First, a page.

These and other conditions would likely apply to any civilian campaign against China in the wake of an invasion of Taiwan. Whether or not Taiwan would be able to garner sufficient public support is an open question, and likely depends on both the timing and manner of a hypothetical Chinese invasion. Likewise, any Taiwanese attempt to turn international support into a hack-and-leak campaign would depend on both the strength of Taiwanese institutions and coordination mechanisms. The Great Firewall, a series of policies and systems designed to regulate the flow of information into and out of China via the internet, could also have an effect on any campaign. While the previous three factors are likely to shift in the short term and would be influenced by events in the immediate run-up to a conflict, the Chinese cybersecurity environment offers a relatively static area for analysis.
Assuming a public backlash to an invasion occurs and Taiwanese authorities are able to marshal it as the Ukrainians have, how would Chinese cybersecurity stack up? The likely answer: not well.
There are several indications that China’s cybersecurity industry would face difficulties responding to an unsophisticated, large-scale campaign of the kind Ukraine has spearheaded against Russia. China is a hotbed of cybercriminal activity, despite making some progress in recent years in pushing cybercriminals out of the country and reforming the country’s privacy and cybersecurity laws. Major Chinese advanced persistent threats (APTs), including APT 41 and Webworm, which conduct many Chinese cyberattacks against foreign targets, also moonlight as criminal hackers and attack businesses in China. Outside of APTs, which are the most capable and well-resourced cyber attackers, China also plays host to a large cybercrime community, whose members operate on private criminal forums and frequently trade access to Chinese companies’ networks and data stolen from those networks. These lower-level forum-based hackers are similar to the kinds of hackers who could be expected to participate in a hacktivism campaign. The current vulnerability of Chinese businesses is not likely to improve in the coming years.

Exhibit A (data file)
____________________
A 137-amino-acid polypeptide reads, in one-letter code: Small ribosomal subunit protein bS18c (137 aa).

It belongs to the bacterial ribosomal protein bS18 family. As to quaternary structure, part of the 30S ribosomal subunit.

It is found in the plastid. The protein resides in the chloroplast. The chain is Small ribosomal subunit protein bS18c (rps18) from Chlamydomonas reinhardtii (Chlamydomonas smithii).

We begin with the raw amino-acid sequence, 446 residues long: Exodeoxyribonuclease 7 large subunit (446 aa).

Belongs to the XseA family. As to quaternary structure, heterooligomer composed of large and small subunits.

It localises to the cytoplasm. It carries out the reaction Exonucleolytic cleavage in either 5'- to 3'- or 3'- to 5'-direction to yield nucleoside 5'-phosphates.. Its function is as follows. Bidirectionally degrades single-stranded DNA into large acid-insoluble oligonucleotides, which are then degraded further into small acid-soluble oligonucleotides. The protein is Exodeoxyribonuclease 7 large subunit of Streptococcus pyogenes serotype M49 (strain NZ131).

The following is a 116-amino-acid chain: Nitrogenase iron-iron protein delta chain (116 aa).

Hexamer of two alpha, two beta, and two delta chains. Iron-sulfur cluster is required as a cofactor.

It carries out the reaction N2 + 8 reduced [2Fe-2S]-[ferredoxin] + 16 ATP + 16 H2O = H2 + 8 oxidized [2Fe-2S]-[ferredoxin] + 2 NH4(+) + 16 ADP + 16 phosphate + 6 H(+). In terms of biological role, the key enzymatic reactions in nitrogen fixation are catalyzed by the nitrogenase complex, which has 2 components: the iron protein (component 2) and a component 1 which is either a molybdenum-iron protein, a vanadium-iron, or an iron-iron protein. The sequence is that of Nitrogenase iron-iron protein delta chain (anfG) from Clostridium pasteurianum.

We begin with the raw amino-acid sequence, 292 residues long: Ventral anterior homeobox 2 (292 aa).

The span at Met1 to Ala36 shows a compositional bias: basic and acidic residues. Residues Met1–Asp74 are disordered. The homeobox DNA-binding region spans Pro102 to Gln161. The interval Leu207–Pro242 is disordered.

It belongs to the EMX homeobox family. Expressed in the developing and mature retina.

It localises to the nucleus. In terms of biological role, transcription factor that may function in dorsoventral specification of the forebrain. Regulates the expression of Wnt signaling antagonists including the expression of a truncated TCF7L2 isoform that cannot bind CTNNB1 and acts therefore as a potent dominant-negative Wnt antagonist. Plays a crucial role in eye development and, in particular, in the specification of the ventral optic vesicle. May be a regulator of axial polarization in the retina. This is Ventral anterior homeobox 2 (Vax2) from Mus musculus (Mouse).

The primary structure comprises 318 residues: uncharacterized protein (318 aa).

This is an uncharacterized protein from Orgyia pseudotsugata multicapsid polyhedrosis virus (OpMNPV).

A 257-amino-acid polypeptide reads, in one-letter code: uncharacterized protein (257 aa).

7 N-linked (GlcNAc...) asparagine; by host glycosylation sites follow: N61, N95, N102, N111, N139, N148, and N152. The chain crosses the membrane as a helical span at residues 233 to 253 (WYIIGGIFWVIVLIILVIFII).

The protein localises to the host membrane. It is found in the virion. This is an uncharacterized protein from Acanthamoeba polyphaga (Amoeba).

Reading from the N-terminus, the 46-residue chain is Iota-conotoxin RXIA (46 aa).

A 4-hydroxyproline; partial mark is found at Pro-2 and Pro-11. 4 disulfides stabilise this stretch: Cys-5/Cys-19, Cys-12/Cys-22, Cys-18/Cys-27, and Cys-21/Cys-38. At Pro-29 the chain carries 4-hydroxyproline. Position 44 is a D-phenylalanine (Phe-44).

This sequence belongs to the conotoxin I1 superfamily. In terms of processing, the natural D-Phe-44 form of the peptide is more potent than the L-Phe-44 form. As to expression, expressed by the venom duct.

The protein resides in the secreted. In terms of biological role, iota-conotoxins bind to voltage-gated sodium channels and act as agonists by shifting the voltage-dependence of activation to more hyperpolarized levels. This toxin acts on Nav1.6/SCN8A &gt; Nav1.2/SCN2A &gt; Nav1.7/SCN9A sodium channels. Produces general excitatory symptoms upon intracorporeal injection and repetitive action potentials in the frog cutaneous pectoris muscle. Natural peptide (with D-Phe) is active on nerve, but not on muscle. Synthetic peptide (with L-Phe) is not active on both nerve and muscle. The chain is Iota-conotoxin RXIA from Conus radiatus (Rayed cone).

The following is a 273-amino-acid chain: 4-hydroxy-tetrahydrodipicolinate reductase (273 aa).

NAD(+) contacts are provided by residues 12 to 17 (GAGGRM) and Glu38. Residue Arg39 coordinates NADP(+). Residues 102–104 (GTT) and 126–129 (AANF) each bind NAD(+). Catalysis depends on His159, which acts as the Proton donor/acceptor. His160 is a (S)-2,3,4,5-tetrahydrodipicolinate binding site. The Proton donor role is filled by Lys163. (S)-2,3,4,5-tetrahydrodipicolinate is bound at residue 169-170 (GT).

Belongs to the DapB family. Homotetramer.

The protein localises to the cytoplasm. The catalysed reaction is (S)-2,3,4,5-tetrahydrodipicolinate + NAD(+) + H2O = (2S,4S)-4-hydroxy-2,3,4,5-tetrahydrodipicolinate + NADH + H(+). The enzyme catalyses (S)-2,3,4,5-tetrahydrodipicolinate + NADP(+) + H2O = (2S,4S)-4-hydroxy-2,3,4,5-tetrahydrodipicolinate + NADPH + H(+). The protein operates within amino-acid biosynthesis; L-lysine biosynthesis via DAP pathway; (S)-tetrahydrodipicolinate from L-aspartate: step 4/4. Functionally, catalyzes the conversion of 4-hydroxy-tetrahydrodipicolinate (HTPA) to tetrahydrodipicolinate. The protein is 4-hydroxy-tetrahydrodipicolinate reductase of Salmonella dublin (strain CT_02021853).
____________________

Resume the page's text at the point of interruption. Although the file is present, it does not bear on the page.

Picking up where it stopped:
Businesses are not the only areas vulnerable to cyberattacks, however. The government itself has fallen victim to several major hacks in recent years. Earlier this year, a hacker stole twenty-three terabytes of data from the Shanghai National Police and posted it for sale on a cybercrime forum. The data included names, addresses, phone numbers, birthplaces, national ID numbers, and criminal case details for over a billion people, nearly 70 percent of China’s population. While this leak was unusually extreme, Chinese government documents appear to be leaked on the same forum several times a month. While the Chinese government has made steps toward improving cybersecurity within the country, it remains to be seen whether those changes will be applied in practice. Currently, there are significant vulnerabilities in Chinese government systems, which is especially troubling given the enormous amounts of personally identifiable information the Chinese government collects on its citizens. The capabilities of cybercriminals who share this government data are likely roughly on par with the hackers who could be expected to participate in an irregular cyber campaign.
Any potential hacktivist campaign in China would follow the existing contours of cybersecurity in the country. Previous attacks against both businesses and the government provide a view into the state of cybersecurity in China, areas of potential vulnerability, and what effects different categories of attackers would have. Furthermore, the hack-and-leak campaign against Russia has demonstrated how leaked documents can offer a window into a regime’s activities. A hack-and-leak campaign would have an even greater effect in China, given the larger size of the country and the government’s collection of massive amounts of personal information. Hack-and-leak operations have been shown to cause social instability, most notably following the Russian hack-and-leak campaigns during the 2016 U.S. election, and any potential instability could force the Chinese regime to respond to social instability at the same time it tries to take Taiwan.
Kyle Fendorf is the research associate for the Digital and Cyberspace Policy program at the Council on Foreign Relations.